Abstract 1893: Common Genetic Variation in Ion Channel Genes Associated With Sudden Cardiac Arrest Risk
Background: Mutations in ion channel genes have been associated with inherited arrhythmic disorders such as Long QT, Short QT, and Brugada Syndromes, and Catecholaminergic Polymorphic Ventricular Tachycardia. We investigated whether common genetic variations in these genes are associated with sudden cardiac arrest (SCA) risk.
Methods: In a population-based case-control study set in King County WA, we genotyped 2015 SCA cases (mean age 67, 76% male) and 2337 age- and gender-matched controls of European descent for 223 single nucleotide polymorphisms (SNPs) in eight genes (KCNQ1, KCNH2, SCN5A, ANK2, KCNE1, KCNE2, KCNJ2, RYR2). We examined association of SNPs with SCA risk using logistic regression, adjusted for age and gender, and used permutation testing to account for within gene multiple comparisons.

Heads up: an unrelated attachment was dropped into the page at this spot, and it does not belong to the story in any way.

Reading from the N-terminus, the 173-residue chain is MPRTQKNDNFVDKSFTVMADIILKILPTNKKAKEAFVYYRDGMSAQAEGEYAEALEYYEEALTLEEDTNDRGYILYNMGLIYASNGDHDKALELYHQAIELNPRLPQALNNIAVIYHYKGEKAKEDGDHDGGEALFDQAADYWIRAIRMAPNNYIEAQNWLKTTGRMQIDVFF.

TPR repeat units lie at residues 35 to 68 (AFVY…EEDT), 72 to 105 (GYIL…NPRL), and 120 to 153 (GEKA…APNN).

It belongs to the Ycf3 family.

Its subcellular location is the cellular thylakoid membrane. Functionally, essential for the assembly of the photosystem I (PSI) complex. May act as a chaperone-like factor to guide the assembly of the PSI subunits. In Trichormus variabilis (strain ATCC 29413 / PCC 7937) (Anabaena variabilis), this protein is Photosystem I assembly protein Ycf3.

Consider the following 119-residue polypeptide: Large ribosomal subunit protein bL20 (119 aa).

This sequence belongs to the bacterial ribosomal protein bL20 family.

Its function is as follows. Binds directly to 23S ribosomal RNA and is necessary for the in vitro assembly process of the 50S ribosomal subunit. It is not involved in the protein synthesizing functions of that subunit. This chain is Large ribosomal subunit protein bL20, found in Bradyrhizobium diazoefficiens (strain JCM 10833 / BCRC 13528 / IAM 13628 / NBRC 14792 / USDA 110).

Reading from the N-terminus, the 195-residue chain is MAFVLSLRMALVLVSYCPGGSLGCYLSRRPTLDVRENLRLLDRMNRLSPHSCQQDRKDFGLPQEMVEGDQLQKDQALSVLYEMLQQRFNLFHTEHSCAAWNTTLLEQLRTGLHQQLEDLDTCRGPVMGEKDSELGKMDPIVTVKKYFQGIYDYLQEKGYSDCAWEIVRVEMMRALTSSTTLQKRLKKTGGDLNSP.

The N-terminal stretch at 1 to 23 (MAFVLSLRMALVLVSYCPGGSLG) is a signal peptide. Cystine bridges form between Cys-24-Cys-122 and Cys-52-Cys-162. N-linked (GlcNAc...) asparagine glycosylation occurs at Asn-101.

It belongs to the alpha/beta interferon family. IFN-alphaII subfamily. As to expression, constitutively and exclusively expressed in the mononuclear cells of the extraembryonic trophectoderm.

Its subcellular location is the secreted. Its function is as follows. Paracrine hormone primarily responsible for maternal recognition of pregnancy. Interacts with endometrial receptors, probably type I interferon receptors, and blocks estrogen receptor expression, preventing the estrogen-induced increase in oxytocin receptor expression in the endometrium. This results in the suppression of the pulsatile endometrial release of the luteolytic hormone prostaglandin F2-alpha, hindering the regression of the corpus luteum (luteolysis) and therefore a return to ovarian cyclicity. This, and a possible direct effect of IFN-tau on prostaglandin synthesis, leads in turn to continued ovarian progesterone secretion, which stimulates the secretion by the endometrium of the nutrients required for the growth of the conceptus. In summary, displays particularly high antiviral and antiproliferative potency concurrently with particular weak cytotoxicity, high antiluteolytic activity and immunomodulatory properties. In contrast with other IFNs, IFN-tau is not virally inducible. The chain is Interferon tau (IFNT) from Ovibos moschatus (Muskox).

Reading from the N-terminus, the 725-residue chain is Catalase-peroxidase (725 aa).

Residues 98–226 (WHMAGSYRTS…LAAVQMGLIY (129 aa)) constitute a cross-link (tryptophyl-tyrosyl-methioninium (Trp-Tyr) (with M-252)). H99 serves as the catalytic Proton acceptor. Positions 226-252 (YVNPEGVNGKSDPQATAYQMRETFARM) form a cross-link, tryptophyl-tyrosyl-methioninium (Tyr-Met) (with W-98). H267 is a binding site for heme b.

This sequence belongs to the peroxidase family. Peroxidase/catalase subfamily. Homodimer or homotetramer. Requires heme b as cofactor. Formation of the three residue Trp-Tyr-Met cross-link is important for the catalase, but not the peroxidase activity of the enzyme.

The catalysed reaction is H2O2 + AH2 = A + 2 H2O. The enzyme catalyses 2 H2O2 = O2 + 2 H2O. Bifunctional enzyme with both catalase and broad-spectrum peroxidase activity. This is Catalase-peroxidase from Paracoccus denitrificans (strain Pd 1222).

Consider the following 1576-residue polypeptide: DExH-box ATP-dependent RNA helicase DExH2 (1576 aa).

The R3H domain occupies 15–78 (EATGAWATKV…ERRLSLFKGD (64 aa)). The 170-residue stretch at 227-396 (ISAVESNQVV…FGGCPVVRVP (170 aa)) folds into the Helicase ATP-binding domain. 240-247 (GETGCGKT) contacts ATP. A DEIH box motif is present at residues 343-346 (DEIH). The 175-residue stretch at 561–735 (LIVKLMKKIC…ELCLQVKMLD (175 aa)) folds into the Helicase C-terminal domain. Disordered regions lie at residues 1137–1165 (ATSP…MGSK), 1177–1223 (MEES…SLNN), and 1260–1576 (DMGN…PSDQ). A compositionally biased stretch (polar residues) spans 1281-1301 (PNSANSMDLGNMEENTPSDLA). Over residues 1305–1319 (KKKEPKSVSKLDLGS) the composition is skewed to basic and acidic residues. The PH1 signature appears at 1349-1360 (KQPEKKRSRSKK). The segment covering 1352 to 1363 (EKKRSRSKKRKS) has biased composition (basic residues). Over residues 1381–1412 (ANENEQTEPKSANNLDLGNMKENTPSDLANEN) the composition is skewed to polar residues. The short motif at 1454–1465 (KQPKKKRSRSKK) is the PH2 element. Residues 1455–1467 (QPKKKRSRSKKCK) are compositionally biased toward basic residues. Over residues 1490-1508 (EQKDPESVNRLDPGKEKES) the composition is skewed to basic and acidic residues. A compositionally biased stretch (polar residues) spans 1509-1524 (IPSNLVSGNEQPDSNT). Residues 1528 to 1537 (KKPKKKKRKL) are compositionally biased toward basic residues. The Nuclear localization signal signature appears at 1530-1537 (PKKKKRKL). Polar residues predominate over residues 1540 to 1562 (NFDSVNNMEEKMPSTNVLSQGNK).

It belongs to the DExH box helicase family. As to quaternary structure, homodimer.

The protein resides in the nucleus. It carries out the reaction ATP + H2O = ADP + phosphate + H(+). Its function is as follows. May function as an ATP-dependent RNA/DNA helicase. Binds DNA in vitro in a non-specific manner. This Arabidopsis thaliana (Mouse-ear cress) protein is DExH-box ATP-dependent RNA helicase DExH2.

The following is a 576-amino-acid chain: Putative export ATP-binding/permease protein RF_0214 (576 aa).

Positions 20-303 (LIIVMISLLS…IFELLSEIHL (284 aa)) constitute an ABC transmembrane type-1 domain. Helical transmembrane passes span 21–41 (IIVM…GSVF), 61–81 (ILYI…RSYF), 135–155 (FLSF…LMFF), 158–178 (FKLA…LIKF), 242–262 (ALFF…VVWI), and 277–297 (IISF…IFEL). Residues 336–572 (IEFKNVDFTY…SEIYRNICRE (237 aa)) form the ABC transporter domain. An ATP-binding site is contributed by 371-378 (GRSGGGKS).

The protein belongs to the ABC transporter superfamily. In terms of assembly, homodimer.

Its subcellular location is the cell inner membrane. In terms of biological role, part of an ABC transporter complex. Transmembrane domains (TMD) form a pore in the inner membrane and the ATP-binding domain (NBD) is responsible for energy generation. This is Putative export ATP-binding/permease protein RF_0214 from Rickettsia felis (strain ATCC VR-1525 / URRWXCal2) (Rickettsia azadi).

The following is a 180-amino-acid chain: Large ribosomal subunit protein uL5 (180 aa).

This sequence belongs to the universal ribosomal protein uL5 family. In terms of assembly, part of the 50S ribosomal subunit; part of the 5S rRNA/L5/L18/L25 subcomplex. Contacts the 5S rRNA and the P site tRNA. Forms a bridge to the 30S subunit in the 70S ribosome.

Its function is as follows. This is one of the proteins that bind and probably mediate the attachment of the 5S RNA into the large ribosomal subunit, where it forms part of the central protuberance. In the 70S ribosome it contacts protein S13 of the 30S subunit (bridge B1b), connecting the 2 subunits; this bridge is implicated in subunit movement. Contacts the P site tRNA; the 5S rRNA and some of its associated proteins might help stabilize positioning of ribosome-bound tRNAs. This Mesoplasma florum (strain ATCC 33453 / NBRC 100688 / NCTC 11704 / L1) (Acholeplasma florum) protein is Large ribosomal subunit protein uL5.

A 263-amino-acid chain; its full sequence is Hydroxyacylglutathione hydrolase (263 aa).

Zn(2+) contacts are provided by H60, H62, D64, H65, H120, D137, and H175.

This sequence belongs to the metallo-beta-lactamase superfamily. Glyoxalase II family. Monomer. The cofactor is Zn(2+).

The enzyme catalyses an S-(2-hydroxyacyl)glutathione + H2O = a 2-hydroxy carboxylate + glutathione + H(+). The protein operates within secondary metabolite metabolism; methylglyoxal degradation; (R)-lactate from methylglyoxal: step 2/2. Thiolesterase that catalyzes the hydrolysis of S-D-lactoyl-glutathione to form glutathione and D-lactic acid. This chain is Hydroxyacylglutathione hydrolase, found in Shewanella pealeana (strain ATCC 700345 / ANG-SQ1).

Results: Common variation in four (SCN5A, ANK2, KCNJ2, and RYR2) of eight genes examined were associated with SCA risk. In SCN5A (permutation p=0.013), rs6599223 (minor allele frequency (MAF)=17%) was associated with higher SCA risk (OR=1.24, 95%CI=1.10 –1.39), and rs6768135 (MAF=23%) was associated with lower risk (OR=0.86, 95%CI=0.78 – 0.95). In KCNJ2 (permutation p=0.028), rs173135 (MAF=12%) was associated with higher SCA risk (OR=1.19, 95%CI=1.04 –1.37). In ANK2 (permutation p=0.067), rs29324 (MAF=29%) was associated with lower SCA risk (OR=0.86, 95%CI=0.78 – 0.94). In RYR2 (permutation p=0.067), SNP rs790900 (MAF=33%) was associated with lower risk (OR=0.86, 95%CI=0.78 – 0.94). Creating a risk score from these top five SNPs, each additional disadvantageous allele conferred a 17% increase in SCA risk (OR=1.17, 95%CI=1.12–1.22). Compared to those in the lowest quintile of risk, those in the top quintile had a 78% increase in risk of SCA (OR=1.78, 95%CI=1.39 –2.28).
Conclusions: Variation in SCN5A, KCNJ2, ANK2, and RYR2 are associated with SCA risk in a large population-based case-control study. Our findings, if replicated, suggest that common variation in ion channel genes influence SCA risk in the general population.